President Recep Tayyip Erdoğan said Wednesday that Turkey would bring consumer prices down as soon as possible, after annual inflation soared to its highest level in 19 years in December.
Addressing lawmakers from his ruling Justice and Development Party (AK Party) in Parliament, Erdoğan said the inflation figures were not in line with economic realities in Turkey and he hoped to see the benefits of Ankara’s economic policy in the summer.
Turkey’s annual inflation rose nearly 36.1% in December, the highest reading since September 2002, according to official data, driven by a slide in the Turkish lira and soaring transport and food prices.
“There is an inflation problem in our country. Moreover, in addition to inflation, Turkey is also struggling with the painful problem of exchange rate fluctuation. Inflation growth has remained relatively below other countries,” Erdoğan said.
Yet, he stressed as was the case with the exchange rate, it was “clear that there is a bubble in inflation that does not match the realities of the economy.”
“Hopefully, we will eliminate this bubble as soon as possible and prevent our nation from being under the burden of unfair price increases,” he added.
Treasury and Finance Minister Nureddin Nebati last week said the government would now prioritize a “sincere” fight against rising prices, adding that it had put aside “orthodox policies” and was charting its own course.
Erdoğan said they would look at inflation in July and revaluate workers’ conditions accordingly, after he last month announced a 50% hike in the minimum wage for 2022 to relieve workers.
“Next July, we will reevaluate the situation of our employees if necessary, looking at the inflation rate and the conditions,” the president said.
Officials have recently said the government was considering a range of new financial products that would offer guarantees against inflation losses.
The lira depreciation and a series of administered price rises – including for utilities and wages – are forecast by economists to push inflation higher in the coming period.
The lira continued a stable trend on Wednesday, in sharp contrast to a volatile slide last month. The currency firmed as far as 13.73 to the United States dollar in early trade and was steady at 13.79 by 8:24 a.m. GMT.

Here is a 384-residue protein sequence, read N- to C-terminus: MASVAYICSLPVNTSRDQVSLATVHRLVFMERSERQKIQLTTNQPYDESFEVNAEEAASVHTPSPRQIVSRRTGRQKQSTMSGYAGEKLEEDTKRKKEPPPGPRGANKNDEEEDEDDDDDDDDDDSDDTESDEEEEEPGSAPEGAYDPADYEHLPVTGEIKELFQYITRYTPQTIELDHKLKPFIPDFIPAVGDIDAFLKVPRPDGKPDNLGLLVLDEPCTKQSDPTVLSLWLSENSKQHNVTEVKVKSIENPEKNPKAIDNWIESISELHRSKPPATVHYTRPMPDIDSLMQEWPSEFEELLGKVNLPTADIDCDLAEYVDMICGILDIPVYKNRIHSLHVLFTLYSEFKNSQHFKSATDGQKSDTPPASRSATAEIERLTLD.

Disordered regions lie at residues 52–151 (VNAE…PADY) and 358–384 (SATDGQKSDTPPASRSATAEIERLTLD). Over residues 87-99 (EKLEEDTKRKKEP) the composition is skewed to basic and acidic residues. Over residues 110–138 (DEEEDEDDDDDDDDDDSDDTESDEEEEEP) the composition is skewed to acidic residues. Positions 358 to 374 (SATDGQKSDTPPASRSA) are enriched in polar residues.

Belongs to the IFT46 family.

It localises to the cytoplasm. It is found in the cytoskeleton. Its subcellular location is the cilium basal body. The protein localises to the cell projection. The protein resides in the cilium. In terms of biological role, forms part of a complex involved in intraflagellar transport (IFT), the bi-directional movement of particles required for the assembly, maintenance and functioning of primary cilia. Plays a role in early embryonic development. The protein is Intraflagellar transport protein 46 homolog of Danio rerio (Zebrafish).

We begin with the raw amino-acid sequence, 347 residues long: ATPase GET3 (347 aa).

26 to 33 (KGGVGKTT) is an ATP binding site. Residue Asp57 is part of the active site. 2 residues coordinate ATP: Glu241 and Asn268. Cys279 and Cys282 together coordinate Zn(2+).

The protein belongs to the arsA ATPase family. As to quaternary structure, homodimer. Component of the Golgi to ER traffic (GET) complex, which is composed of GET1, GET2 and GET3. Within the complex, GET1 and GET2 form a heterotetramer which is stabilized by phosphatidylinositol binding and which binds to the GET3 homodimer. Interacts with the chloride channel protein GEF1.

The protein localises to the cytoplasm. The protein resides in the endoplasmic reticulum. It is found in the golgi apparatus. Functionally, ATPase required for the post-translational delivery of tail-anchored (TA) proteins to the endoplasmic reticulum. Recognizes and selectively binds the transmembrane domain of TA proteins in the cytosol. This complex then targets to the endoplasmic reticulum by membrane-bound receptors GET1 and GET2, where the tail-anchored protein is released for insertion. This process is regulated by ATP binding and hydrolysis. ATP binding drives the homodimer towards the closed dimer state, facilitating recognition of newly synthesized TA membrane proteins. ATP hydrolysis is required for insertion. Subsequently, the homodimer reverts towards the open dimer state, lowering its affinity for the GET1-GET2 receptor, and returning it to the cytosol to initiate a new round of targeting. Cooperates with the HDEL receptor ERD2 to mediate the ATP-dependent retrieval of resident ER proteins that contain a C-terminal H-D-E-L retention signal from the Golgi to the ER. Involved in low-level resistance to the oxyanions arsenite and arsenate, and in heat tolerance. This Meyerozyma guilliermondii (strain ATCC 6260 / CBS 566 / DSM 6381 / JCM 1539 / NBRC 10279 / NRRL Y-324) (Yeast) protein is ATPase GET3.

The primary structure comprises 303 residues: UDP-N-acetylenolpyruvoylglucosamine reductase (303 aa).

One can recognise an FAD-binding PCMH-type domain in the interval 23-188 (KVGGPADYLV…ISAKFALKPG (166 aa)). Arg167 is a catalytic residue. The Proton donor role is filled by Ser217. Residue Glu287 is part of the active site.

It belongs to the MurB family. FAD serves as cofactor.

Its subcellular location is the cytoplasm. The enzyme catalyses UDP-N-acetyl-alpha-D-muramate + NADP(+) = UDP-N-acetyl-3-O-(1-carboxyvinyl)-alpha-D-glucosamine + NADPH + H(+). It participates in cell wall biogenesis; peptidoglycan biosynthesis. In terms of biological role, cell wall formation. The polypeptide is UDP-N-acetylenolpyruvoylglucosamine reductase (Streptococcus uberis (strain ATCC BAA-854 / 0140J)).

Thanks in part to authorities’ market inventions, which helped calm the volatility late last year, the currency has held in a 13.7-13.94 range in the last week. It lost 44% of its value in 2021 and weakened another 5% last week.
The lira had fallen to a record low of 18.4 against the U.S. dollar in December before rebounding sharply the week before last after Erdoğan announced a scheme to encourage savers to convert deposits from foreign exchange, compensating depositors for any losses due to lira depreciation.
The scheme to safeguard lira deposits against currency volatility followed the lira’s slide after the country’s central bank slashed its policy rate by 500 basis points to 14% from 19% since September. It will hold its next rate-setting meeting on Jan. 20.
On Tuesday, Turkey added corporate accounts converted into lira to the scheme, which the Treasury says has attracted some TL 108 billion ($7.8 billion) of deposits.
A consistent and vocal opponent of high interest rates, Erdoğan has been endorsing a new economic model based on lower borrowing costs, which he says will boost production, investment, employment and, eventually, growth.
The government, regulators and banking associations have all embraced the new policy direction.